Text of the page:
An Invitation to Attend the 5th Annual O'Reilly Open Source Convention
It has been fifteen years since the O'Reilly & Associates booth at the MIT X Conference was beseiged by attendees hungry for the photocopied drafts of our Xlib manuals. That was one year after Larry Wall released Perl 1 to the world, two years before Guido van Rossum would release Python, and three years before a Finnish student would post to comp.os.minix announcing version 0.01 of his free operating system ("just a hobby, won't be big and professional like gnu").
These days, Wall Street runs on the projects begun by these
visionaries. You can't scratch a Fortune 500 company without finding
free and open source software working alongside commercial software.
As a result, the body of knowledge a programmer, systems manager, or
administrator needs these days is an eclectic mix of decades-old best
practices, modern innovations, and forward thinking possibilities. So
we've looked for sessions and tutorials on making software from different worlds work together, reflecting the theme for the 5th annual O'Reilly Open Source Convention: "Embracing and Extending Proprietary Software."
For example, Larry Wall's progressive unveiling of Perl 6 continues. The author of "Programming Perl" will join with Damian Conway, Dan Sugalski, and other Perl 6 and Parrot luminaries to give the current state of Perl 6. The last year has seen the release of a radical rethinking of regular expressions, with a Perl 5 implementation, that is sure to have wide-reaching ramifications for other languages and systems.
Perl isn't the only open source project with a new version imminent. The release of Python 2.3 will bring new data types, unicode support, generators, and more. PHP 5 is growing closer, as are MySQL 4.1 and Apache 2.1. Because we anticipate a lot of interest in these "what's new" announcements, we've invited the leaders of key open source projects to follow Larry Wall's beloved annual "State of the Onion" speech with their own “State of” presentations, creating what we hope will be a new OSCON tradition.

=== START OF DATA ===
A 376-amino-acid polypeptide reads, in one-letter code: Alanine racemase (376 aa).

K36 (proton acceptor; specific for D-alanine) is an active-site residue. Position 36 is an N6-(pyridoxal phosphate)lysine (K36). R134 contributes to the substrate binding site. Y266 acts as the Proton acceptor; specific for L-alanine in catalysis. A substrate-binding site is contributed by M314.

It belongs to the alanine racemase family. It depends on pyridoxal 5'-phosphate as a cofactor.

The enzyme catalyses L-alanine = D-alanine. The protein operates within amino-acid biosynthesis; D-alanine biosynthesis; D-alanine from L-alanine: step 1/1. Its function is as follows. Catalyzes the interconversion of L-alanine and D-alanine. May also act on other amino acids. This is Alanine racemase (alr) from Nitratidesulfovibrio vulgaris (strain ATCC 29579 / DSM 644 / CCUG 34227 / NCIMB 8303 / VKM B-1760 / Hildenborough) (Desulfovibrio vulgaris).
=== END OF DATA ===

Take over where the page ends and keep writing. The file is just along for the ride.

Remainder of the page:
This year's tutorials and talks include a Perl master class with Damian Conway, a day of Ruby, efficient SQL, PHP and Flash, building a single sign-on system, and other topics designed to teach useful real world skills. Sometimes, like an open source project, those skills aren't glamorous. Ted T'so's "Designing and Creating Great Shared Libraries" isn't likely to make the front page of Wired magazine any time soon, but anyone who has suffered through "DLL hell" knows why it's important.
This year all the familiar tracks from years past are back, such as Java, Perl, Apache, MySQL, Python, XML, and PHP. The newcomer this year is Ruby, an upstart Perl-derived programming language from Japan that's seeing grassroots adoption all over the world. We're also proud to be the host of the Python 11 Conference, the official meeting place of the great Python minds.
Another new thing is the location. Portland is a tech-savvy community with a fierce desire for a good quality of life. A good travel value, restaurants close to the convention hotel and attractions just a short hop away via the convenient public transportation foster more opportunities to connect with convention colleagues.
As the global role for open source software expands, so do the challenges and rewards for the open source community. It’s a pivotal, exciting time to be a part of it all. We invite you to the 2003 O’Reilly Open Source Convention to savor the fruits of the last fifteen years and get a taste of what's to come in the next fifteen.
© 2003, O'Reilly Media, Inc.